SAN DIEGO – Sailors from USS Makin Island (LHD 8) assisted firefighting efforts starting July 12 when a fire was reported aboard fellow amphibious assault ship USS Bonhomme Richard (LHD 6).
On the morning of July 12, a fire was called away aboard the ship while it was moored pier side at Naval Base San Diego. Base and shipboard firefighters responded to the fire. Bonhomme Richard is going through a maintenance availability that began in 2018.
Makin Island's initial response included two teams of damage control Sailors and medical personnel to Bonhomme Richard, arriving at approximately 9 a.m. at Pier 2 with gear in hand.
"By the time we arrived on the scene, the entire upper V and lower V were engulfed in flames," said Chief Damage Controlman Jose Toscano-Lopez, who led Makin Island's seven-Sailor team of damage control personnel. "The firefighting efforts were from the upper V entrance and hangar bay from Repair 1H. It was a coordination of Sailors and the Federal Fire Department."
The first wave of medical personnel – three corpsmen – arrived to assist with triage and provide care for the heat and smoke casualties on the scene, bringing medical supplies to the scene as Bonhomme Richard's medical supplies were all destroyed.
The damage control team worked to integrate with other teams already on the scene, working until approximately 1 p.m.
"Initially, we assisted on the pier cooling the ship down; we were sent to USS Fitzgerald to grab AFFF (aqueous film forming foams) and hoses," said Toscano-Lopez. "Then when the abandon ship call was made, the entire pier was engulfed in smoke, and our team was stuck onboard Fitzgerald. Our electrician assisted in unrigging shore power since the ship was undermanned, and two of our guys ended up disconnecting CHT (collection holding transfer) and casting the Fitzgerald and Russell out to sea."
By the afternoon, a second-team was dispatched to the pier, though several of the first firefighters returned, including Toscano-Lopez, and stayed on site from 2-9 p.m.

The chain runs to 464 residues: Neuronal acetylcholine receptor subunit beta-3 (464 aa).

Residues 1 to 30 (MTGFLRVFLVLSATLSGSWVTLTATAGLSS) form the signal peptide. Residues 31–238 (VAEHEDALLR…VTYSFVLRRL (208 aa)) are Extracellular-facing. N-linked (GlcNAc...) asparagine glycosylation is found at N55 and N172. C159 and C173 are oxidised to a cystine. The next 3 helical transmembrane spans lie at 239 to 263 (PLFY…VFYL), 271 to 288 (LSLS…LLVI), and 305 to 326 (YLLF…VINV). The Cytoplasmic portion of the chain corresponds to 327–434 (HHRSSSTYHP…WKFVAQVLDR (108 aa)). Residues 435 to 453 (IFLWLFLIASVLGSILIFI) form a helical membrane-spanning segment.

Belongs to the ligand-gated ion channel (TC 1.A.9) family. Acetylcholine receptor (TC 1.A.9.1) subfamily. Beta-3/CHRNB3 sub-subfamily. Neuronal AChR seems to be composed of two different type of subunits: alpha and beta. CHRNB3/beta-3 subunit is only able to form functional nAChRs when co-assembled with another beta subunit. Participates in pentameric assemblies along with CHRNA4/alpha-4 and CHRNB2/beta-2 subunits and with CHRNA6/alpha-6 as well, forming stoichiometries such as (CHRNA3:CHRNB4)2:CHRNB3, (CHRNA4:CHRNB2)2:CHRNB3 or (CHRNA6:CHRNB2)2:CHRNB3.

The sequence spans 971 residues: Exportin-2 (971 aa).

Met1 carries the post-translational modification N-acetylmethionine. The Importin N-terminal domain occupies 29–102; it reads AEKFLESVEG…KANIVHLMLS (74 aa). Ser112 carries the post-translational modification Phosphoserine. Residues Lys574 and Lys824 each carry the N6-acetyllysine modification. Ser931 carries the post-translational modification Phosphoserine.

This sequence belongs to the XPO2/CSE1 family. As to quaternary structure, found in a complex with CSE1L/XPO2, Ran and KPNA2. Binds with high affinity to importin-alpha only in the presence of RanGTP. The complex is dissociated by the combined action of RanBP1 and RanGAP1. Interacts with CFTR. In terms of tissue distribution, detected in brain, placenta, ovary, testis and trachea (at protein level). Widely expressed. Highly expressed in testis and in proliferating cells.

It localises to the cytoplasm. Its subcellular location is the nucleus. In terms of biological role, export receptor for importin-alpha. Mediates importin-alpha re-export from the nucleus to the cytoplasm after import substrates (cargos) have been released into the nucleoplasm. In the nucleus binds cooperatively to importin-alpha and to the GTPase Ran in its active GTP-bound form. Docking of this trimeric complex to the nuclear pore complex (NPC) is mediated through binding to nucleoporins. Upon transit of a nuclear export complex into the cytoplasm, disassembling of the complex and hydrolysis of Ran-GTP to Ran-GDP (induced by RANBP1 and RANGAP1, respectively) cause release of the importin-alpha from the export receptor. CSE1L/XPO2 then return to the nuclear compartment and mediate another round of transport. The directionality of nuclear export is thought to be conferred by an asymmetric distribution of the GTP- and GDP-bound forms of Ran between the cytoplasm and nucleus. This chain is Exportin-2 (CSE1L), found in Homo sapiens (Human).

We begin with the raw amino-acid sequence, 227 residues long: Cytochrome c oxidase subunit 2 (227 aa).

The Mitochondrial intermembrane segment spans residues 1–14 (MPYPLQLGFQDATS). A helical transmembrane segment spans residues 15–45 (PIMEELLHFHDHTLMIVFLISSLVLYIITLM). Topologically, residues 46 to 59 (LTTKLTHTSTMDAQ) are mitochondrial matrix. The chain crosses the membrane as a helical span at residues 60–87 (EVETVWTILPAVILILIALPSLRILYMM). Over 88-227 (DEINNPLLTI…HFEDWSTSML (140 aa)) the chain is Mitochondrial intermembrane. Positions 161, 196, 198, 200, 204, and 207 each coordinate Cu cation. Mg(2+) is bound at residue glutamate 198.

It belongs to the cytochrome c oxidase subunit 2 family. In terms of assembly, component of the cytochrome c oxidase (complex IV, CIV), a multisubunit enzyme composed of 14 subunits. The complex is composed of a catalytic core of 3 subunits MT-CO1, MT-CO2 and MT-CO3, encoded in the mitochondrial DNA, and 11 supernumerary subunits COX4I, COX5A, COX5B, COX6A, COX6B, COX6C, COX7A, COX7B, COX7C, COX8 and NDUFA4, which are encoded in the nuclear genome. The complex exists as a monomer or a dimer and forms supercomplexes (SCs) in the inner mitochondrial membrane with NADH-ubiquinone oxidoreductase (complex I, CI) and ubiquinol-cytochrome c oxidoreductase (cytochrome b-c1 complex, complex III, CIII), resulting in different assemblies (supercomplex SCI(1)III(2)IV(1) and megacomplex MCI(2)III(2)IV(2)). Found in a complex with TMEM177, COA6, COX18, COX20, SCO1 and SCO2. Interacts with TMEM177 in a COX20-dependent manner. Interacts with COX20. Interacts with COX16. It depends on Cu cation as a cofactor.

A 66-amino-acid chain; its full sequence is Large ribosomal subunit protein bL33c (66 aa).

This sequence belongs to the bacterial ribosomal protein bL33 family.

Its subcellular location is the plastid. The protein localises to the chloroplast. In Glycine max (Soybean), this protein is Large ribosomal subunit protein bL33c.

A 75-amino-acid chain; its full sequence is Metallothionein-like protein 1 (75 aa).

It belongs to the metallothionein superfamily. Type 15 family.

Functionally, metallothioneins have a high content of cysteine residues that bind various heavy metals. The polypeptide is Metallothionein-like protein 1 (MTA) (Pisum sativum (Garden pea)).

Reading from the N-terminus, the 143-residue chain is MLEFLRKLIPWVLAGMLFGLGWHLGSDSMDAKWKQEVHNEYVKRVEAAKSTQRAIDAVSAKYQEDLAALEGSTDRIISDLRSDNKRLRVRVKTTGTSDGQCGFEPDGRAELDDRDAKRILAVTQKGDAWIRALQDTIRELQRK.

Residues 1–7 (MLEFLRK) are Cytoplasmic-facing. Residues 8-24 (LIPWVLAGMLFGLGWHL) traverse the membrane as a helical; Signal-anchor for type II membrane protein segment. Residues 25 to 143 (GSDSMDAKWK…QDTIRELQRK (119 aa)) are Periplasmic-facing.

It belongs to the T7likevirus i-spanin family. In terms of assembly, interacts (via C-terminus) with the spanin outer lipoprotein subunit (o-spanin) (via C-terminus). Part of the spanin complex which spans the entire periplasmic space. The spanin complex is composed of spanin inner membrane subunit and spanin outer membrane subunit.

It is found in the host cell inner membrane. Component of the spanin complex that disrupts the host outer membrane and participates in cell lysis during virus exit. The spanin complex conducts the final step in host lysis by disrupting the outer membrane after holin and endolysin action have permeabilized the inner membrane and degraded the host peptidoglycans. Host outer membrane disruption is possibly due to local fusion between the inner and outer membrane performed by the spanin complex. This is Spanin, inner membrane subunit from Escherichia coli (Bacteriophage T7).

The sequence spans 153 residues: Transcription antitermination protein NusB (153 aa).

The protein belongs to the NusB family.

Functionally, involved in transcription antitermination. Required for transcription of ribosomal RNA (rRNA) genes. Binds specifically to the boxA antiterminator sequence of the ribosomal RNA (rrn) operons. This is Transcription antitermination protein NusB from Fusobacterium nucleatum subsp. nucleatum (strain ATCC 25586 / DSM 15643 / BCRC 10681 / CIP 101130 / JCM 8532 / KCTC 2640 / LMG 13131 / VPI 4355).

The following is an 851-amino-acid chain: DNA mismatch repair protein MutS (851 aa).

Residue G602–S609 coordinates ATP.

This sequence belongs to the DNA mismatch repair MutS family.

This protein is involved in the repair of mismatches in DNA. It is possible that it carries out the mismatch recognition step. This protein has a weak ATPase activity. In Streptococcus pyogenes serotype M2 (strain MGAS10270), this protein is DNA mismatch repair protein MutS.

"The second time we were on standby to go in and assist in the firefighting efforts. We did not make it into the ship due to explosions, and eventually, the flight deck was caving into the hangar bay,” said Toscano-Lopez. "The best way to describe it was organized chaos. It was an amazing sight to see; the entire waterfront was there with personnel and gear. Everyone was helping each other out – getting teams dressed out, getting teams undressed and into medical, bringing food and water, and distributing it to everyone."
At 3 p.m. on Sunday, the first three-person team was relieved by Senior Chief Hospital Corpsman Todd Burkholder, Makin Island's medical and dental department leading chief petty officer, and three additional corpsmen to continue to provide medical care for heat and smoke-related injuries.
Fleet Surgical Team 1, a unit embarked aboard Makin Island – relieved the Makin Island's team Monday morning with one doctor and three other corpsmen to provide a continued medical presence on the scene.
According to Burkholder, several medical teams from large deck ships were on scene, including USS Boxer (LHD 4), USS San Diego (LPD 22), and USS Abraham Lincoln (CVN 72), as well as Fleet Surgical Team 5.
"The scene had hundreds of firefighters from various ships, FEDFIRE departments everywhere, and at least 30 medical responders who took over the base theater and set up six medical treatment stations and a triage station at the pier," said Burkholder." It was a complete and fantastic compilation of medical assets from across the waterfront, cycling all firefighters through medical stations after they came out of the fire, providing oxygen, and monitoring them to ensure they were safe. If they weren't they went to the hospital via ambulance. All told, we sent 57 personnel to the hospital, including a few for blast injuries. Five were admitted to UCSD (University of California San Diego)."
Personnel remain on station. Makin Island continues to keep gear staged and ready to assist if needed. In addition to medical and firefighting efforts, the ship's supply department provided coveralls and boots to first responders. The security department loaned scene leaders additional radios to aid in communication.
"I'm very proud to be a part of Team Raider and see our young Sailors step up to the plate and request to assist," said Toscano-Lopez. "This is a very tragic event and is very sad, but it also made me very proud to be a Sailor. Seeing the entire waterfront come together to help out in any way they can and, at one point, seeing Old Glory through the smoke flying on BHR as teams entered to save her was an amazing sight to see. At sunset, the whistle blew for colors, and the entire pier went silent as everyone stood tall at attention and saluting the ensign onboard the BHR…powerful moment."